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By Prabhakaran Pitchandi and Irfan Mohamed
The ongoing pandemic has accelerated digitalization across industries. Organizations that were not looking at digital-first models are now forced to consider them, as it is now a matter of survival. Yet, with rapid digitalization comes the increased risk of cyber threats and the need for adequate insurance coverage. Cyber insurance is a major opportunity for the global insurance industry, given the need for higher capacity to meet the increased demand. For example, revenue from cyber insurance is expected to reach $70 billion by 2030.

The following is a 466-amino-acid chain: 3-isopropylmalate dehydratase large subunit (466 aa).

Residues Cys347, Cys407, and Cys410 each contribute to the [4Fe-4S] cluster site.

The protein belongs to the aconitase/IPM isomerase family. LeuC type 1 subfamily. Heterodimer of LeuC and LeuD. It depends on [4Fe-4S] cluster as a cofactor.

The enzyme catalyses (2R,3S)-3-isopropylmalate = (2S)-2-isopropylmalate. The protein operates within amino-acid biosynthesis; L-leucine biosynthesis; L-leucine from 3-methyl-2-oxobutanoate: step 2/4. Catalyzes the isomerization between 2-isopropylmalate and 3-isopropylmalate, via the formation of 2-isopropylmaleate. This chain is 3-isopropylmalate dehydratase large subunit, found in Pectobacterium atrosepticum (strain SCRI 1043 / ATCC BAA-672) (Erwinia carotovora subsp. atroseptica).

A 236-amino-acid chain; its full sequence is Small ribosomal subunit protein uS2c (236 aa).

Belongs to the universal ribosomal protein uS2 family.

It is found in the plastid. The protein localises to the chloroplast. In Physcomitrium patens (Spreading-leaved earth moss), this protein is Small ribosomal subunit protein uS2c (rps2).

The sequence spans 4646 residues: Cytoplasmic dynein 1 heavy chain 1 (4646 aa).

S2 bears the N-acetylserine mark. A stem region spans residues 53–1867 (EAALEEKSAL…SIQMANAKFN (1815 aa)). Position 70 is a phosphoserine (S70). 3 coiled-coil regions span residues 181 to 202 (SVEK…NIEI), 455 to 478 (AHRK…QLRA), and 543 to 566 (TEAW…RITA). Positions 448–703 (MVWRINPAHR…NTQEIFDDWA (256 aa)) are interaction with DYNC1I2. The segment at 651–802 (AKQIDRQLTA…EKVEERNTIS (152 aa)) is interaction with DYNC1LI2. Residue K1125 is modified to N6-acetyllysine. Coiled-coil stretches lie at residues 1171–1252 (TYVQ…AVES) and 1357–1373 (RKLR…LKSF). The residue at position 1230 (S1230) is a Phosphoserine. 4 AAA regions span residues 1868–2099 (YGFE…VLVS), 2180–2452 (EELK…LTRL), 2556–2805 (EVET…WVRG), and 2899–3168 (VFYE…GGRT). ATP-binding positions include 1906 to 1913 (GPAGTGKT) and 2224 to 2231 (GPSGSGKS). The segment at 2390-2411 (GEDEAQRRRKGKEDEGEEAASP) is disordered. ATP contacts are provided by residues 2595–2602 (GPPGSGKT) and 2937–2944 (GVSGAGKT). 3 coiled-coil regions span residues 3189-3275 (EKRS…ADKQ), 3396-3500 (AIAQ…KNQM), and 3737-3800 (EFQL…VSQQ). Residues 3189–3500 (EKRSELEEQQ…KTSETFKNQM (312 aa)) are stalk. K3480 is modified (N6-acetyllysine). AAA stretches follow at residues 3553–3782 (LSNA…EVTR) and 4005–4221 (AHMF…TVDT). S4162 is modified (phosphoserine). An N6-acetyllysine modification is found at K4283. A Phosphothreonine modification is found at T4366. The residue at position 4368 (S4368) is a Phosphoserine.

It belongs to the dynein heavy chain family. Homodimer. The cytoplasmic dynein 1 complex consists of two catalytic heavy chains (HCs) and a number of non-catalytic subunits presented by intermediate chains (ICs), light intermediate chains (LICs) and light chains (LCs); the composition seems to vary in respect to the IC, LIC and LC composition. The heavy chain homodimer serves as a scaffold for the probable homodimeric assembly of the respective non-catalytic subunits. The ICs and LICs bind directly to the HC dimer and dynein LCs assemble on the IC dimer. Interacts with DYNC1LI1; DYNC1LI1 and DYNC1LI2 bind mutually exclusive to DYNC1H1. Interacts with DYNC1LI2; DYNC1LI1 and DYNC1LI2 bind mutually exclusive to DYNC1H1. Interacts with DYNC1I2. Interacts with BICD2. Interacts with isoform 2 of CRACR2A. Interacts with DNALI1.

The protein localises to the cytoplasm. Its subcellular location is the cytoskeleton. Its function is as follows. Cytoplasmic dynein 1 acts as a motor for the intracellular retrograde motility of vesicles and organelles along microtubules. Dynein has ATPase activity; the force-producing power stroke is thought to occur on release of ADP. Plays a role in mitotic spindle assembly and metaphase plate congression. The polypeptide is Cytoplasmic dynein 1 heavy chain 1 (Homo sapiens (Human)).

While it is a big opportunity, cyber risk is highly dynamic, borderless, and systemic in nature and sophistication compared with other widely covered risks. This would mean significant accumulation of liabilities for insurers given the frequency and impact of attacks. Further, the threat actors are evolving and adapting rapidly as evidenced by a 667% increase in phishing attacks in February and March 2020.
Cyber Insurance Needs a Comprehensive Rethink
While insurers have been driving “prevention first” as a core theme for some years now, cyber insurance needs greater “protection” focus. However, the broader support currently offered to customers to help them get back on their feet after a cyber loss is reactive.